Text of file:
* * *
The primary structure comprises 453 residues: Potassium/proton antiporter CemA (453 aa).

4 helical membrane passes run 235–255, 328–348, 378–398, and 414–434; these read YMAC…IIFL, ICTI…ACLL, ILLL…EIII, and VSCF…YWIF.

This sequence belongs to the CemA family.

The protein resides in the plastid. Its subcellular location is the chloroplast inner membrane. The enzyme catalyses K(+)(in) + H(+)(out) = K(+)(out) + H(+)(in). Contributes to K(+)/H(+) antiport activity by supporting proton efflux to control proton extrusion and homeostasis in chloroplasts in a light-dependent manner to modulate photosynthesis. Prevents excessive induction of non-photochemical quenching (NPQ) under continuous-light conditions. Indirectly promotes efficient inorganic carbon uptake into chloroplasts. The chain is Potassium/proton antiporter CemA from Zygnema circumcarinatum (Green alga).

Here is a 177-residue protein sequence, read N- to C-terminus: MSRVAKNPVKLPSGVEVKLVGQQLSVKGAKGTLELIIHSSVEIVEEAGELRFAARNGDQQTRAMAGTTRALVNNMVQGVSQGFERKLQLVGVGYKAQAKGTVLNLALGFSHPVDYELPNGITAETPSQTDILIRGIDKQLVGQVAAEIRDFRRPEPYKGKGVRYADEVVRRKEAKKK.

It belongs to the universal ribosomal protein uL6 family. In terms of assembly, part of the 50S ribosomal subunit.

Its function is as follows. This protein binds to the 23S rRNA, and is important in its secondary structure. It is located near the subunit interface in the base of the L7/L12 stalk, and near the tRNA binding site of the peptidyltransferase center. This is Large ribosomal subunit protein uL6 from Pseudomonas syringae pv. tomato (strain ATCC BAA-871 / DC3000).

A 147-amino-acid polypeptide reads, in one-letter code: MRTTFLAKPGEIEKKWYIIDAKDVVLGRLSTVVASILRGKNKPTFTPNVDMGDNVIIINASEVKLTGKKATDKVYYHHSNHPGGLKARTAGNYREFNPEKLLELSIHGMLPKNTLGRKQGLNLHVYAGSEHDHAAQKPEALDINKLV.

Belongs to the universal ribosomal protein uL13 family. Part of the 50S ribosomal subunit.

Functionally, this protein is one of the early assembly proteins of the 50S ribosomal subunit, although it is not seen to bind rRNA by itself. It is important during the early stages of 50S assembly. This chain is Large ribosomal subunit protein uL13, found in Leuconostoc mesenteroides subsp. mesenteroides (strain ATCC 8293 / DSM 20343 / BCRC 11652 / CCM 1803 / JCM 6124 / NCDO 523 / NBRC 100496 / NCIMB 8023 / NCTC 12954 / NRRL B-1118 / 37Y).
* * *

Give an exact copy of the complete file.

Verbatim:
The primary structure comprises 453 residues: Potassium/proton antiporter CemA (453 aa).

4 helical membrane passes run 235–255, 328–348, 378–398, and 414–434; these read YMAC…IIFL, ICTI…ACLL, ILLL…EIII, and VSCF…YWIF.

This sequence belongs to the CemA family.

The protein resides in the plastid. Its subcellular location is the chloroplast inner membrane. The enzyme catalyses K(+)(in) + H(+)(out) = K(+)(out) + H(+)(in). Contributes to K(+)/H(+) antiport activity by supporting proton efflux to control proton extrusion and homeostasis in chloroplasts in a light-dependent manner to modulate photosynthesis. Prevents excessive induction of non-photochemical quenching (NPQ) under continuous-light conditions. Indirectly promotes efficient inorganic carbon uptake into chloroplasts. The chain is Potassium/proton antiporter CemA from Zygnema circumcarinatum (Green alga).

Here is a 177-residue protein sequence, read N- to C-terminus: MSRVAKNPVKLPSGVEVKLVGQQLSVKGAKGTLELIIHSSVEIVEEAGELRFAARNGDQQTRAMAGTTRALVNNMVQGVSQGFERKLQLVGVGYKAQAKGTVLNLALGFSHPVDYELPNGITAETPSQTDILIRGIDKQLVGQVAAEIRDFRRPEPYKGKGVRYADEVVRRKEAKKK.

It belongs to the universal ribosomal protein uL6 family. In terms of assembly, part of the 50S ribosomal subunit.

Its function is as follows. This protein binds to the 23S rRNA, and is important in its secondary structure. It is located near the subunit interface in the base of the L7/L12 stalk, and near the tRNA binding site of the peptidyltransferase center. This is Large ribosomal subunit protein uL6 from Pseudomonas syringae pv. tomato (strain ATCC BAA-871 / DC3000).

A 147-amino-acid polypeptide reads, in one-letter code: MRTTFLAKPGEIEKKWYIIDAKDVVLGRLSTVVASILRGKNKPTFTPNVDMGDNVIIINASEVKLTGKKATDKVYYHHSNHPGGLKARTAGNYREFNPEKLLELSIHGMLPKNTLGRKQGLNLHVYAGSEHDHAAQKPEALDINKLV.

Belongs to the universal ribosomal protein uL13 family. Part of the 50S ribosomal subunit.

Functionally, this protein is one of the early assembly proteins of the 50S ribosomal subunit, although it is not seen to bind rRNA by itself. It is important during the early stages of 50S assembly. This chain is Large ribosomal subunit protein uL13, found in Leuconostoc mesenteroides subsp. mesenteroides (strain ATCC 8293 / DSM 20343 / BCRC 11652 / CCM 1803 / JCM 6124 / NCDO 523 / NBRC 100496 / NCIMB 8023 / NCTC 12954 / NRRL B-1118 / 37Y).